The excuse of "what about the local traders" is disingenuous - Mary Portas would make mincemeat out of them.
Hurry up Tesco, I want to be able to buy something other than a burger and stale bread at lunchtime.

TescopolyFebruary 3rd 2011.

So it's not about regeneration of anywhere else in OT then? Ayres Rd [a row of *community shops*] as found on all A-Z's can go to hell in a hand cart so Tesco can do what it does best - low prices + make mincemeat of the rest.

M30February 4th 2011.

The area where the Tesco is proposed is the area which is in dire need of development. It still bemuses me how there's people who have a bee in their bonnet about Tesco and pontificate about the virtues of shopping at local stores for local people. Not everyone has the budget, not everyone can, and I for one, don't want to.

The area around Talbot Road / Great Stone Road has NOTHING there other than offices, greasy takeaways, and the odd off-licence selling spam. This area needs a shot in the arm, and Tesco are prepared to provide it, so bring it on.

TescopolyFebruary 6th 2011.

Nothing against Tesco any more than the other big supermarkets. Look here
http://www.tescopoly.org/
or here
http://www.bbc.co.uk/programmes/b00wyh2f
or here - how Morrisons has helped 'regenerate' Eccles town centre just across the road into a paradise for Charity-shoppers. There's only so much buying power to go round in inner-city suburbs like OT or Eccles. Will a Tesco down the road improve ... or board-up "the assorted crap which makes Chester Road look like a city from the third world" when A56 is main road so hardly any parking for passing drivers?

As said before: "This article - maybe rightly - questions Gubay's motives [without any giving any comment from Derwent]. But a follow-up article should explain to us just *which* local businesses - apart from LCCC of course - will be helped, and how, by arrival of Tesco."

TickleFebruary 6th 2011.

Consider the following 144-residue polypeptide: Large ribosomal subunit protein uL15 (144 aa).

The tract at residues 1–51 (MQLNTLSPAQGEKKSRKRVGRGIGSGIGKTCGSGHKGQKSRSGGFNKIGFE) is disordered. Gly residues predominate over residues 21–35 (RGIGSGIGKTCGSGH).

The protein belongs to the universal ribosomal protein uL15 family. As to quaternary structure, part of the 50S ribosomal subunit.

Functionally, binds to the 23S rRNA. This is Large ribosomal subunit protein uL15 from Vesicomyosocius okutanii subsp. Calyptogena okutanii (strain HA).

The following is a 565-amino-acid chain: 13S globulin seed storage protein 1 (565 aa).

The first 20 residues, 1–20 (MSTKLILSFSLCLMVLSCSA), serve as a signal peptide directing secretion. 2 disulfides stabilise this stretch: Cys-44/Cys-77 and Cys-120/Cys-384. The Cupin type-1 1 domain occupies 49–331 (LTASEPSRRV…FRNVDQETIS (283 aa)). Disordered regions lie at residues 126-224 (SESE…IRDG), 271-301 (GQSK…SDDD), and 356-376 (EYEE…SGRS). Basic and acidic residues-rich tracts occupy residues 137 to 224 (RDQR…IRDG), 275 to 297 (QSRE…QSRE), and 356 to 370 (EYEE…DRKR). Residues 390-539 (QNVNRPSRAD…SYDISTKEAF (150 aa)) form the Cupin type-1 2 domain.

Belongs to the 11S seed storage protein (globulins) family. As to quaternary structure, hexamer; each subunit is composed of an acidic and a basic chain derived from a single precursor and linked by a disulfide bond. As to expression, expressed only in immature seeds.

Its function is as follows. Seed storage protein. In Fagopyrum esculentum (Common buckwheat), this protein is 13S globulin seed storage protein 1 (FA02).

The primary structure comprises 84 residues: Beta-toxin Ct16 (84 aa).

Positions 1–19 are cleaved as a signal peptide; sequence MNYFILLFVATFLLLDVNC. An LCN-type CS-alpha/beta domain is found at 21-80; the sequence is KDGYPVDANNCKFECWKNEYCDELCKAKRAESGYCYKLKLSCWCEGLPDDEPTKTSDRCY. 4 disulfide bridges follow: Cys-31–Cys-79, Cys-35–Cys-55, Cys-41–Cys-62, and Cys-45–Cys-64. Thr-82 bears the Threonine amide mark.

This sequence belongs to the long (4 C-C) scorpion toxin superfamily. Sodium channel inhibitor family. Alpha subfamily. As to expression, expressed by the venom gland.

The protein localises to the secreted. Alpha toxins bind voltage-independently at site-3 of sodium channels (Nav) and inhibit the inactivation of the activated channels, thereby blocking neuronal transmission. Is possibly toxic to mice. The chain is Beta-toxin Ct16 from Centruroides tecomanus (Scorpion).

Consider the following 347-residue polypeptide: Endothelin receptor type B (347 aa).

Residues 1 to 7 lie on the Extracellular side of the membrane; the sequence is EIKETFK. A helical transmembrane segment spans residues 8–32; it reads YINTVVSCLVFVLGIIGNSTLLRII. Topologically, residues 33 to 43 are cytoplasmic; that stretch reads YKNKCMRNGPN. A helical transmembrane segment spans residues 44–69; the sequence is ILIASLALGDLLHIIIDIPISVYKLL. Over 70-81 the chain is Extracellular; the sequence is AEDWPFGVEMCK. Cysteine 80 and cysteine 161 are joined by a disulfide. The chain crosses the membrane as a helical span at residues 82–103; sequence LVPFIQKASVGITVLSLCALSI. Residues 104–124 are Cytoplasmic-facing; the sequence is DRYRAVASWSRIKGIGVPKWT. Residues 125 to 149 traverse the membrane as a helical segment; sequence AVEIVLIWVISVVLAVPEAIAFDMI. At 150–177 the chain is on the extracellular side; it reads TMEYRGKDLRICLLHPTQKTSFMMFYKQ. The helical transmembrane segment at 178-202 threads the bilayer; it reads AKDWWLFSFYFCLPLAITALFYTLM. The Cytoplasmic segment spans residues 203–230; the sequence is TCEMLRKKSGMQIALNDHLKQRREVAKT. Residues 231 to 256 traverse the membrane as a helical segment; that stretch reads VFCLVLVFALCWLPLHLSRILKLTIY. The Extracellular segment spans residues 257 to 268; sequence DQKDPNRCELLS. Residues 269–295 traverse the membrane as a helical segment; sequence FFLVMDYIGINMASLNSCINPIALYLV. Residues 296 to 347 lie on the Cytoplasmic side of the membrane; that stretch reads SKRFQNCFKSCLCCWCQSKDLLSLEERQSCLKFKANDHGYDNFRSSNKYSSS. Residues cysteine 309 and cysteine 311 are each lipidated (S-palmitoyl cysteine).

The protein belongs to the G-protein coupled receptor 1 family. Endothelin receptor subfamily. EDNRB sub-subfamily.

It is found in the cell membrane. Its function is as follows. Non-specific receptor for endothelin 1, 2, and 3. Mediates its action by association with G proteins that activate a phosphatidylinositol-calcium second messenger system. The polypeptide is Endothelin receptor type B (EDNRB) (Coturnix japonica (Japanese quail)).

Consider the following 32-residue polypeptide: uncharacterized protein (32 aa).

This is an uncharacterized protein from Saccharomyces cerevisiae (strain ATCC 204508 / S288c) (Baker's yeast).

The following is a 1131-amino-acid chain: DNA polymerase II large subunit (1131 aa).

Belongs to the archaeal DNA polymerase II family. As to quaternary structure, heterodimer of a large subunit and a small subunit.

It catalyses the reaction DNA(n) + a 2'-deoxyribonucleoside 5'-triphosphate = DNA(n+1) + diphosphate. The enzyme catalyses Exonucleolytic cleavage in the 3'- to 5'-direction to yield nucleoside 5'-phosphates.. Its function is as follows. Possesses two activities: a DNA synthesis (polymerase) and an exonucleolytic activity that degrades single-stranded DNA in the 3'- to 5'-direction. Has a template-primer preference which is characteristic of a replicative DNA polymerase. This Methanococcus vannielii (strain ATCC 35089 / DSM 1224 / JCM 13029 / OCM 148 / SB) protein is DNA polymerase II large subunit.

It bamboozles me that people can be so stupid to think that a big supermarket moving into an area can help at all. The fact is, the people who use the supermarkets are NOT going to be spending more money - they'll be spending the same amount, but more will be going to a single retailer, at the expense of existing local businesses. Do people think that customers magically find more money to spend when a new big supermarket opens? Honestly.

M30February 7th 2011.

The situation in Eccles is a different kettle of fish. Morrisons were in the precinct (where Wilko currently is) before they built across the road. At least there is now somewhere in Eccles to get an espresso (which there isn't in Old Trafford)

At the junction of Talbot/Great Stone Road, the nearest supermarket is either Morrisons in Chorlton, Asda in Hulme or Sainsburys on Regent Road. Neither are ideally placed for anyone without a vehicle. There is NOTHING ELSE here bar a couple of newsagents and takeaways. Oh, and B&Q.

It still astonishes me the way that people bang their drum about "local businesses" as if the owners of such businesses are the biggest philanthropist since Andrew Carnegie.

To all those people intent on lining the hungry pockets of these superannuated grocers, please spare a thought for those people like the elderly, or those on low incomes who a supermarket provides a lifeline to with fresh quality products for a low price.

Tickle.February 7th 2011.

Is this idea about local grocers being overpriced and low quality actually true? I live round the corner from a stretch of independent Asian grocers and the food from there is fine, and the fruit and veg is in fact much cheaper than supermarkets. I'm not arguing this point for the sake of it, it just doesn't reflect my experience.
No, local businesses are not philanthropists but they're far more likely to be part of the community and to spend their profits locally than a faceless disinterested national company.

M30February 7th 2011.

My experience of local grocers has overwhelmingly been one of the lowest quality goods for the highest price imaginable in squalid and dirty premises.
Happy Shopper tinned tomatoes for 99p a tin, loaves of Mothers Pride for two quid with one day left on the best before. I could go on. They're not all the fruit and veg paradises you come across in places like Cheetham Hill or Longsight.

The corner-shop is over-romanticised in my opinion. They've had a captive market for selling their tat for far too long. I'm lucky that I now have a Tesco Express as my nearest shop. The "corner shop" it replaced was nothing short of a disgrace. Not to mention a blot on the landscape.

I fear I'm repeating myself, but there isn't anywhere within walking distance of LCCC which sells more than individual cigarettes and Hollands Pies.

I'm even in favour of an additional Tesco Express at Warwick House (in the old HSBC Bank) to meet the needs of the many workers in this area. Sir Terry Leahy, I hope you can hear me.